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TiVo cuts prices on flagship recorders

The digital video recorder company cuts the purchase cost of its Series 2 devices amid increased competition from big-name cable and software rivals.

TiVo cut the price of its digital video recorders on Monday in the face of increased competition from big-name cable and software rivals.

The San Jose, Calif.-based DVR pioneer and its distribution partners are knocking $50 off the price of the recorders, so that the 40-hour Series 2 box costs $199 and the 80-hour version, $299. The service fee remains $12.95 per month, or $299 for a lifetime subscription.

"Our goal has always been to make TiVo more affordable for consumers, so that more people can have access to the original features unique to the TiVo service and be in control of their television experience," said a statement from Joe Miller, a vice president of sales at the device maker.

The devices use a hard drive to store live television shows, so that people can pause these broadcasts as they're watching. In addition, the TiVo service allows consumers to preprogram recorders to record future shows, among other features.

Late last year, TiVo passed the one million-user threshold, the point when a product becomes a mass-market device, in the view of the consumer electronics industry. This often leads to a price drop for products, as higher demand allows companies to take advantage of economies of scale and negotiate lower rates with manufacturers, then pass that cost saving on to consumers.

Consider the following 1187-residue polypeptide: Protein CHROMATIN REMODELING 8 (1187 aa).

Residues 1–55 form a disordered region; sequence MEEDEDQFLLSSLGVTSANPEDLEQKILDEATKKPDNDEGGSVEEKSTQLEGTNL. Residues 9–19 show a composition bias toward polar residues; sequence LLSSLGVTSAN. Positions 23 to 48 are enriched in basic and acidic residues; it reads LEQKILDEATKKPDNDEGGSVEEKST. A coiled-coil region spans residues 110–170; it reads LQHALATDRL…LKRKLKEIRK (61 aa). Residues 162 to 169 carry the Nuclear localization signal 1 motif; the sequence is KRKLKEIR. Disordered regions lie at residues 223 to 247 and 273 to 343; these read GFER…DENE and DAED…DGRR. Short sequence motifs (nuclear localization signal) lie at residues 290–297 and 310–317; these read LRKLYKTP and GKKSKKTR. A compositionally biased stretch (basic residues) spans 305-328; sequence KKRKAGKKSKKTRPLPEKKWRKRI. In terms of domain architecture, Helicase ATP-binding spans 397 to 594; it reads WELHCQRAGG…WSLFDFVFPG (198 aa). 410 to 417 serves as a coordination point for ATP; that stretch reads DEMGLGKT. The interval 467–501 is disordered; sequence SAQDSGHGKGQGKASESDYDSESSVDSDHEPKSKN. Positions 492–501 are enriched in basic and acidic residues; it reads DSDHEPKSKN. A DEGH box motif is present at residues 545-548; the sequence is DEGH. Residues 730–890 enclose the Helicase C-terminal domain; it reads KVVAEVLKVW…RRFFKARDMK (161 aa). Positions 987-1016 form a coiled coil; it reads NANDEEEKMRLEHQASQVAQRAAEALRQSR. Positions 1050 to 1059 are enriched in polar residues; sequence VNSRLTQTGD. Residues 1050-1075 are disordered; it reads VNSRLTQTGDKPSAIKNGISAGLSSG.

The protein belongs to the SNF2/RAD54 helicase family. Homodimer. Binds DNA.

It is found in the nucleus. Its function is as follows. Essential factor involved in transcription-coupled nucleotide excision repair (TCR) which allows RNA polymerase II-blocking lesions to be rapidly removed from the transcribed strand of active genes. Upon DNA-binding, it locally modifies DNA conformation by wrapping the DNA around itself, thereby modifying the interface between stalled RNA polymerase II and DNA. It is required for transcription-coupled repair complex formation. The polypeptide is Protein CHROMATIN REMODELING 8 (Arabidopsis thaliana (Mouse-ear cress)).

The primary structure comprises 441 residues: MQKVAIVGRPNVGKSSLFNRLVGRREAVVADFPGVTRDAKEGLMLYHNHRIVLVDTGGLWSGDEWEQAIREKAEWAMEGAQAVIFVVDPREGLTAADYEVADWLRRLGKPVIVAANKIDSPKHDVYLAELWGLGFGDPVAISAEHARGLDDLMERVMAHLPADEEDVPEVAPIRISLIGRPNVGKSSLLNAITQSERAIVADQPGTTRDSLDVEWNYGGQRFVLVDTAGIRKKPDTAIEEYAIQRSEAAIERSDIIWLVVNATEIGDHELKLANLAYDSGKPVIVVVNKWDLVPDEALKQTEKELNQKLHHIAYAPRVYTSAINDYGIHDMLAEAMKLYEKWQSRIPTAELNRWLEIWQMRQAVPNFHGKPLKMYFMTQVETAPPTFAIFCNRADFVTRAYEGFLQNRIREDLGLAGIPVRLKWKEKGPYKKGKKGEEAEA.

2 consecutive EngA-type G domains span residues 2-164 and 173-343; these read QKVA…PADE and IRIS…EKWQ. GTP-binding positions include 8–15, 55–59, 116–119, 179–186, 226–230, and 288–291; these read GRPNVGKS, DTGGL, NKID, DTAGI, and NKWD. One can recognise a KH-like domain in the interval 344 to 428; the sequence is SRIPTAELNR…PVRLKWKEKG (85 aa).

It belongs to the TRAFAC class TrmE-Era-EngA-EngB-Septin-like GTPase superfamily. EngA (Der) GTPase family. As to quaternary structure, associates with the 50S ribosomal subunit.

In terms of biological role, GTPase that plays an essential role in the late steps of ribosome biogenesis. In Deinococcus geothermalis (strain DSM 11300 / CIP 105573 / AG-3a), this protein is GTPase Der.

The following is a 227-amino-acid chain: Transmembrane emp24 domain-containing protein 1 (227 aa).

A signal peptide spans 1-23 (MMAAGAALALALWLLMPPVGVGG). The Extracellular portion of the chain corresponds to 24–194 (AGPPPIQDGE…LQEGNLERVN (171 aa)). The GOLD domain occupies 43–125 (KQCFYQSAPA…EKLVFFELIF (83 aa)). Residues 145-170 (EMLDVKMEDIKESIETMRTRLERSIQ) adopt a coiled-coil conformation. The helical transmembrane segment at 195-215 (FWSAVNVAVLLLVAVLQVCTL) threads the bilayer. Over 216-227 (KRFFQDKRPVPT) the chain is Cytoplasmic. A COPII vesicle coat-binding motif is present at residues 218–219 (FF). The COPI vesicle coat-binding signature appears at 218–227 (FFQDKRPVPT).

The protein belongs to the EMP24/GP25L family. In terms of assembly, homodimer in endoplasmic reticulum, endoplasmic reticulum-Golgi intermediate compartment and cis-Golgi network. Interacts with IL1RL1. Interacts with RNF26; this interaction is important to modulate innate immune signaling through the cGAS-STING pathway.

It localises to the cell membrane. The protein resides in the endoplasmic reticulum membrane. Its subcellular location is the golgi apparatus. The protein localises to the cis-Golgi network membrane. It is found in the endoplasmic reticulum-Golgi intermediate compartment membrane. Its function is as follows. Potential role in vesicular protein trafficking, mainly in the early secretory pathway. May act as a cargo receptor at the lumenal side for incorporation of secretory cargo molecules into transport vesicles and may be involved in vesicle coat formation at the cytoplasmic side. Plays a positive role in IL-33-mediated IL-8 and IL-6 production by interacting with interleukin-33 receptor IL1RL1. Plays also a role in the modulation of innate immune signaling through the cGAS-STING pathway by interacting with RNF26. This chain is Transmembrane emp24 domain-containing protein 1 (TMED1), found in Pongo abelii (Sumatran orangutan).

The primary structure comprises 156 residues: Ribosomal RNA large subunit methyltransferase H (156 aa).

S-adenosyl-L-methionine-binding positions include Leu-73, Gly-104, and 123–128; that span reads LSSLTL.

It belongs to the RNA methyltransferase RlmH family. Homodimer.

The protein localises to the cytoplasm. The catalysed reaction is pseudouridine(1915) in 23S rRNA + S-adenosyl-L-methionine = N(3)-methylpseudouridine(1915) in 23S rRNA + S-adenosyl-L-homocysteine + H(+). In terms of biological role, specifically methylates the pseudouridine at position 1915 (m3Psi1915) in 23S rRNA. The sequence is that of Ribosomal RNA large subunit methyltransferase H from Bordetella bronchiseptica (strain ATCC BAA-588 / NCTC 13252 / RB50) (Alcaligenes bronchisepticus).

Typically, price cuts translate to improved fortunes for a company, but challenges are looming for TiVo: Cable giant Comcast recently announced that it plans to offer DVR service to its subscribers, and software giant Microsoft is offering DVR service to users of its Media Center PC operating system.

Still, TiVo is pushing on with new features and sending warning shots to rivals.

Earlier this year, the DVR company filed a patent-infringement lawsuit against EchoStar Communications, alleging that the satellite TV service provider had violated its "multimedia time warping system" patent, which it received in May 2001 from the U.S. Patent and Trademark Office. Some set-top boxes used with EchoStar's satellite service come with DVR capabilities.

In addition, the company unveiled TiVo-to-Go, a feature that allows subscribers to transfer shows recorded on a recorder to a home computer. Shows are protected by memory key that, when plugged into a PC, unlocks the content.